Sorrow for what will never be
This is how it felt for me when my mum lost herself into a world of addiction.
The person I should have trusted the most lied to me and about me constantly, in order to protect herself. The person that should have protected me but calls me ugly, stupid and weird. This is how it still feels for me when I have to speak to her and see the haze of narcotics unfocusing her eyes and slurring her words.
I first became aware my mum had a drug problem when I was 13. I remember it clearly as the year everything fell apart.
There were signs before of course but I was too young to know what they were saying. When I was 5 I found her slumped over the toilet, needle in arm, unable to open her eyes. I can still picture the way her hair fell over her face, the slump in her body, like she had given up. My dad called an ambulance. I thought she had tried to kill herself, I’m still not sure if she had. The locks on the bedroom door. The sleeping for days. The car crashes where she had fallen asleep at the wheel, most minor, one resulting in weeks in hospital. The fire she started when she forgot she was cooking bacon and I was woken up by a fireman. The underlying sense of confusion.
It wasn’t until I was 13 though when I really knew what was happening, when everything escalated and my world broke apart. By that point my parents had divorced. My Mum disappeared into a world of lies and my Dad disappeared into a world of sadness.
Lying seems to come naturally to her, so it is difficult to know where the truth fits in, I’m not sure she knows. What is reality and what is a part of her fiction. She says it started before I was born. She says it’s always happened. She says it’s not a problem. She says she knows what she is doing. She says she will get help. She says it has stopped. She says it’s not her fault.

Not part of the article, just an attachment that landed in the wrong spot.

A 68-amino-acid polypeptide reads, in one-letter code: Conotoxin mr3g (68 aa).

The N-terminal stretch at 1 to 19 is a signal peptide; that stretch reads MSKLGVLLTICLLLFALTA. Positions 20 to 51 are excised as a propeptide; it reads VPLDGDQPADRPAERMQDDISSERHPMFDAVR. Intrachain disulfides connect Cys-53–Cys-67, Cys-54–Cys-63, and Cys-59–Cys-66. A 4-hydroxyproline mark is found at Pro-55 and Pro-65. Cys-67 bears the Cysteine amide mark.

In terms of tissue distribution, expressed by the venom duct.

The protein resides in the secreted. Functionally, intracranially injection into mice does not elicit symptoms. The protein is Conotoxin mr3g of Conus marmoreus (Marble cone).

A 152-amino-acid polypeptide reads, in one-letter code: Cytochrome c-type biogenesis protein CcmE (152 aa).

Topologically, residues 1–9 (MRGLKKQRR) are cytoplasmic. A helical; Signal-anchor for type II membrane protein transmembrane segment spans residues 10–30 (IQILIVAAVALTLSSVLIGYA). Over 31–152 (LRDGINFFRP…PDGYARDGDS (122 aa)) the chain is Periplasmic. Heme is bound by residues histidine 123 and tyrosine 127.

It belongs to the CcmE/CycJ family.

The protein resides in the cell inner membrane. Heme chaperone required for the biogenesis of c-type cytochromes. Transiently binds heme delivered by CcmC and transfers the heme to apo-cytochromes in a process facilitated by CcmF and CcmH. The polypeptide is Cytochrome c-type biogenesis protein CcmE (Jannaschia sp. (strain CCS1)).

I don’t know where she always got them from. The morphine given to my Grandad when he had cancer, which I found her surrounded by when I tried to wake her one morning. The hospital she worked at. From the prescription pad she stole from the doctor. Then the infinite availability of the internet. Always legal drugs in the sense that they had some technical Latin name. Something your doctor would prescribe, not the ones brought off the street.
Sometimes swallowing was enough but at the really dark stages injected: into her arms so bruises tattooed her sleeves. Then into her legs, where they caused large infected abscess’s that meant long spells in hospital where they were drained and left deep, empty pockets in her thighs, taking her ability to walk unaided. Then her feet, which left blood trickling through her toes.
Throughout my teenage years I was filled with an anger and confusion so intense it soaked into every thought, every dream. I couldn’t really be a friend to anyone, with the jealousy of their uncomplicated lives coursing through me.
I tried to tell people but could never sufficiently articulate something I didn’t understand myself. How could I make them understand I had to clean my mums urine out the carpet when she was so out of it she couldn’t control her legs or her bladder. Crawling along the floor to get to that box under her bed where her soul lived, the ubiquitous medication.
The blood on the walls, bed sheets, towels from where she had hit a vein.